Previous entry Next entry

Michael’s Travel Diary

Tuesday, 07 Jul 2009

Location: Sardinia, Italy

MapOn Sunday we arrived into Sardinia to the sounds of sirens ringing in the boat and Italian voice-overs. Looking out the window, I could see quite easily that we were pulling into port (yeah, Sun was up at 5 am) and took to presuming that the sirens and announcements were requesting us to wake up and not because the boat was sinking. Reaching desperately for non-existent the snooze button, I rolled over, noticing that Charlie hadn’t really stirred yet and tried to keep sleeping. That was interrupted less than a minute later by a loud and heavy handed banging on the door, and some more Italian shouting. I didn’t need a translator for that message, the tone of voice was eerily similar to the sound of Mum yelling up the stairs for me to “get up or you’ll be late for school” – message received.

We dressed and headed for the main deck and checked out the restaurant for some sign of breakfast. A couple of tiny croissants, and a (by all reports) bad coffee were the only breakfast on offer. Without juice I settled for a can of coke, something to get the horrid taste of sleep out of my mouth. I can only presume they played some sort of tricks with the air in the sleeping cabins, because I hadn’t woken up with such a horrid taste in my mouth for a long time. After paying the extortionate amount for a poor breakfast, I was then harassed by the cashier who accused me of failing to pay. Handing over 6 euros (a five euro note and a 1 euro coin) the cashier then got in a conversation and as I went to leave, accused me of stealing back my 5 euro. Of course, his English was only marginally better than my Italian (pizza, spaghetti and ciao Bella are all I know) and we proceeded to get into a heated argument. I already have a dislike of Italian men due to the “London Incident” as I refer to it now, so had no trouble telling this guy what I thought of the fact that he accused me of stealing. I know I had not more money to my name as we’d spent it all (bar the last few euro) the night before on the expensive boat dinner. So I turned the pockets of my jeans out, opened my wallet showing nothing but shrapnel, and summoning my best inner Australian Socceroos fan called the guy a dirty lucking prick of an Italian. He didn’t understand so I walked off.

Back on dry land we had a long wait for the bus to the airport to pick up or car – yep, now rental cars at the ferry terminal, so we had to go to the airport. Once there it was even more waiting, and finally at around 830am, 3 hours after getting off the boat, we were off and driving out shitty little FIAT Panda – but it did the job. Well, I was navigating and Charlie was driving, and on Italian roads, it was the ‘wrong’ side of the road. Most of the time it wasn’t a problem, with both of us checking that we were on the ‘correct’ side of the road, and the only worry in the early stages was looking the wrong way for traffic at a round about. Thankfully a quick yelp from your truly in the passenger seat and the brakes went on quickly!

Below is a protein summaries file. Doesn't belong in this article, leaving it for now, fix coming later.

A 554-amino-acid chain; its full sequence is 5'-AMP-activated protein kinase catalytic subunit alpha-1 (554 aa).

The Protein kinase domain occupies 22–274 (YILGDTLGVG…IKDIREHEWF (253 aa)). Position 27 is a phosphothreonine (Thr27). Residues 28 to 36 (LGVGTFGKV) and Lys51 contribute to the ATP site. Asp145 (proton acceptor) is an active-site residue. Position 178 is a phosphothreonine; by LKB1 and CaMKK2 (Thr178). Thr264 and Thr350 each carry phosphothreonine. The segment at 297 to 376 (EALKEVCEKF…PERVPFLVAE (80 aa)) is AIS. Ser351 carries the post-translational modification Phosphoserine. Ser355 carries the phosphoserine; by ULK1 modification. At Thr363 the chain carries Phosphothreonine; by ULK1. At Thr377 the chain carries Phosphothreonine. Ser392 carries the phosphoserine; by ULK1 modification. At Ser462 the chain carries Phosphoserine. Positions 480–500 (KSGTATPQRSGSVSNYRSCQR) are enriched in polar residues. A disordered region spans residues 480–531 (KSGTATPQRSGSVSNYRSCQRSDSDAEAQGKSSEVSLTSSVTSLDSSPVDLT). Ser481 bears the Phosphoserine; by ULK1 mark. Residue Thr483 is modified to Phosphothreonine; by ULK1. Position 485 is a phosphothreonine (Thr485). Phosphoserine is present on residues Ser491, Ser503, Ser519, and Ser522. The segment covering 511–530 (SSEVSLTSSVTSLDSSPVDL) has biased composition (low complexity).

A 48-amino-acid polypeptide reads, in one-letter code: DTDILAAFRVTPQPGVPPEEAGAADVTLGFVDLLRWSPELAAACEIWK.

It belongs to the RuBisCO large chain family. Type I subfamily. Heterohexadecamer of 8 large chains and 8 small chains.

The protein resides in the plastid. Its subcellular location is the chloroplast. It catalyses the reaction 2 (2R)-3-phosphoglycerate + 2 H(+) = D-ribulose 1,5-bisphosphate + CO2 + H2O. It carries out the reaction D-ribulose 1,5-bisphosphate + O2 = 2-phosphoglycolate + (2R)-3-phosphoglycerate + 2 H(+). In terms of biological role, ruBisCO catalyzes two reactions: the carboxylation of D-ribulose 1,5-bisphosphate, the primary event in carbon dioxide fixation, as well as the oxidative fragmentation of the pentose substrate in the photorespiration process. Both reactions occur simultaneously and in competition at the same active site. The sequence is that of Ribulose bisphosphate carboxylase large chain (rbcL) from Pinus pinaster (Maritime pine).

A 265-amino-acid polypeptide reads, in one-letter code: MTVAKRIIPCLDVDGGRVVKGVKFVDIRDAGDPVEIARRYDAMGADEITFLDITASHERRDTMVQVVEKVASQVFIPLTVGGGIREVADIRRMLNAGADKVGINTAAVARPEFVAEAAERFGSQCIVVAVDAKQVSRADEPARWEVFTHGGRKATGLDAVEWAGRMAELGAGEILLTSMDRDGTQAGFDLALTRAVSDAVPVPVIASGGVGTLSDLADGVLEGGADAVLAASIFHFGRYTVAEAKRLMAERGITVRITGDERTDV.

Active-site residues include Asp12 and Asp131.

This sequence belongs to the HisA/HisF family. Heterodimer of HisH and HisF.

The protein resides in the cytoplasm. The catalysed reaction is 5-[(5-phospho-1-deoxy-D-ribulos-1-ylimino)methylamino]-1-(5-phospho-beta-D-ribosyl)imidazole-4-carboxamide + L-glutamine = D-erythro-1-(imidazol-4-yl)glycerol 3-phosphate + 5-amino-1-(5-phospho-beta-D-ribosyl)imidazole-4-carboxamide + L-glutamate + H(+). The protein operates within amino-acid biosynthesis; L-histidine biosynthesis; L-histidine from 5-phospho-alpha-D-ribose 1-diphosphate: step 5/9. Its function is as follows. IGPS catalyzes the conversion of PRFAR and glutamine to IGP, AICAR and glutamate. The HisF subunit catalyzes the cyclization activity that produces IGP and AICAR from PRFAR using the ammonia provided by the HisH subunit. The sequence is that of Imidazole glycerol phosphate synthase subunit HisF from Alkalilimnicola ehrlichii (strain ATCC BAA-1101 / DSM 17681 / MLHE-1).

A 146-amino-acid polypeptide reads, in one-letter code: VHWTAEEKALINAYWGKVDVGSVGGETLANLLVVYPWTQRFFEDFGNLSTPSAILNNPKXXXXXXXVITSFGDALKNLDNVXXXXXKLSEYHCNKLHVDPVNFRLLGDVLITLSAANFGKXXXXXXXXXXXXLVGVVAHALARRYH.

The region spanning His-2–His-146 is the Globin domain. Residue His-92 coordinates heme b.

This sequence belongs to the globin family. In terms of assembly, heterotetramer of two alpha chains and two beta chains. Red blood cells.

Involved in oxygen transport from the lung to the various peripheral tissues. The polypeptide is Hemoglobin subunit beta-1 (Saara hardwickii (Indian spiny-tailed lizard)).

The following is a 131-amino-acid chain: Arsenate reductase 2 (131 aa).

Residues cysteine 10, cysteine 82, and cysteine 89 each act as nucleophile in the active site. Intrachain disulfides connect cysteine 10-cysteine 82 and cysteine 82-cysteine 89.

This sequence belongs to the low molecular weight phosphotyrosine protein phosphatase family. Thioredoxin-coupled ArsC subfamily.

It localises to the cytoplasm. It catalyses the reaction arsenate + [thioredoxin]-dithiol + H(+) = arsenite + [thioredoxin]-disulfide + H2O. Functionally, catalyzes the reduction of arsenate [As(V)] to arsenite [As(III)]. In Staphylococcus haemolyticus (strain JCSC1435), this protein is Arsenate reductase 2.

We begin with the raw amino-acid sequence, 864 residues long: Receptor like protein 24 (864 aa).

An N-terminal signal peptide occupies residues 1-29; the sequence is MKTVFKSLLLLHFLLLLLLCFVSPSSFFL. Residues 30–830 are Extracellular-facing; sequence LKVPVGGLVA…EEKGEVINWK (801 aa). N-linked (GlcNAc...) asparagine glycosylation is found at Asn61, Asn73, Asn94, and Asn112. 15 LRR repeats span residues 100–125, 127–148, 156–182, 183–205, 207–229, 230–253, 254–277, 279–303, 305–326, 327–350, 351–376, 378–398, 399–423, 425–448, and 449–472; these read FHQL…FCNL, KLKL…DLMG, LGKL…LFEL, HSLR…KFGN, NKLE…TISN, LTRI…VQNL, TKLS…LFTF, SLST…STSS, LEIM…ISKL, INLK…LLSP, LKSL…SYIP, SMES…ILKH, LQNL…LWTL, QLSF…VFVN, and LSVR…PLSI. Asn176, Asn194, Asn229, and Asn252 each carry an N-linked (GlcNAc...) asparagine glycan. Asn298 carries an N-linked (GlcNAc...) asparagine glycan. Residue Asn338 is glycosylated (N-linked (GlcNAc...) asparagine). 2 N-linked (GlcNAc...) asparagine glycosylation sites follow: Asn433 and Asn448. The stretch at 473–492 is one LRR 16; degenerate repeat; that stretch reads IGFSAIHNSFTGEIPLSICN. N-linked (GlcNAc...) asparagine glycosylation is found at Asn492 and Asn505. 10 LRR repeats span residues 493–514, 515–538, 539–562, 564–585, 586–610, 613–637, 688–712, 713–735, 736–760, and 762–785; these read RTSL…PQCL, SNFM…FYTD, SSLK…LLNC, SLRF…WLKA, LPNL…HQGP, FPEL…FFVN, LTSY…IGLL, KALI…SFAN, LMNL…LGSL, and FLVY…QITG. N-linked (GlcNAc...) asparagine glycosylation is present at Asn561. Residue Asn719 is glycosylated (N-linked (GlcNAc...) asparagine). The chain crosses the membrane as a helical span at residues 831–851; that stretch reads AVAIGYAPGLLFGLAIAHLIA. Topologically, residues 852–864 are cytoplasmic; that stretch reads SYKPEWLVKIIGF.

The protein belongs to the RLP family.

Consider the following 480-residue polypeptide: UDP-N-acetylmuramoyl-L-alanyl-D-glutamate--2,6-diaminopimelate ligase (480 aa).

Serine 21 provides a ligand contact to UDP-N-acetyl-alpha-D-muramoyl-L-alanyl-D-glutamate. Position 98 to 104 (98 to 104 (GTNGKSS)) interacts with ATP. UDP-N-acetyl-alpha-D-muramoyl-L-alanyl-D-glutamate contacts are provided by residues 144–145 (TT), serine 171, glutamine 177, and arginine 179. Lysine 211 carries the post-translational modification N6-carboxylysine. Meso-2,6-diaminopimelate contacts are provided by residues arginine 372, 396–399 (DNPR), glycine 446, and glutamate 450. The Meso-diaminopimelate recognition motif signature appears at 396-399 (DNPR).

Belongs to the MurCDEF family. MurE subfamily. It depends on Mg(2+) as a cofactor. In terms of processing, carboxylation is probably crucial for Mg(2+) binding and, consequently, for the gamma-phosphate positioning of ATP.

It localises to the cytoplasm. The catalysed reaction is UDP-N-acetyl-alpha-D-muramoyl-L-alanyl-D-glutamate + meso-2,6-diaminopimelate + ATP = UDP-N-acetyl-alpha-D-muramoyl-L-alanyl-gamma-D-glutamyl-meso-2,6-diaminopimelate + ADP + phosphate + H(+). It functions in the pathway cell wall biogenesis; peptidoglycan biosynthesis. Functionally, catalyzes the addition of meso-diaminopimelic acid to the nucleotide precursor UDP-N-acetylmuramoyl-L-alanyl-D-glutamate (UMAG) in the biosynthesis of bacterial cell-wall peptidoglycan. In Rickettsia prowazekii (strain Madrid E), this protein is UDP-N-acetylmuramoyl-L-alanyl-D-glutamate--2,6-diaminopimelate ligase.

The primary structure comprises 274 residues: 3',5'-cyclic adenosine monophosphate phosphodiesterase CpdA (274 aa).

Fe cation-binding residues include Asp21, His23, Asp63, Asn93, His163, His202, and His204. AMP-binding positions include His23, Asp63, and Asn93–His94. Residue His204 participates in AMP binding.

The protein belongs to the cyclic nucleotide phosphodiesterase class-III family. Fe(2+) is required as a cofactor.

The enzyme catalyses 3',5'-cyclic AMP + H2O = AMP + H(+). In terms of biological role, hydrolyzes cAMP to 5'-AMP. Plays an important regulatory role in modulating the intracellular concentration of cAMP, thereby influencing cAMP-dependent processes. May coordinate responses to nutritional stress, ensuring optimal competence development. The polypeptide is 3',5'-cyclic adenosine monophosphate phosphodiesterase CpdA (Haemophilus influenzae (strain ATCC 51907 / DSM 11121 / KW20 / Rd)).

Immediately we headed north from Olbia, planning to stay close to the coast line all the way up, but a couple of missed turn off’s meant that we drove past the first peninsula at Porto Rotondo and went straight on to Porto Cervo. The entire coast line in the north east region of Sardinia is beautiful with glorious blue waters, lapping gently at golden sand beaches, and the Sun scorching hot. So NOT England! It was barely 10 am by this stage, but we both decided it was time to get wet and go for a dip. And despite being pretty early (in our mind) the Italian’s were out in holidaying force, families with enough buckets and spades to construct the northern stand of the MCG, lilo’s, balls, and more than anything, umbrella’s. Italian’s seemed to set up n the beach at an early hour before it gets too hot, and set up with their own man made shade. They then spend the entire day at the one spot. We had different plans, and after cooling off and getting covered in salt water, we ha our fill of the busy beach full of Italian (and of course, German) tourists, and headed back to our car to push on to the next beach of choice.

Continuing our coast line assault, we followed the coast of the peninsula back SW before turning back north again. We had another stop along the way for another dip in remarkably warm yet refreshing blue waters, and then headed on to the town of Palau where we would be spending the evening. Having arrived at around 3 pm at the hottest point of the day, the car aircon was working overtime keeping us cool and we were assaulted by the heat when we exited the car to check in at the camping grounds.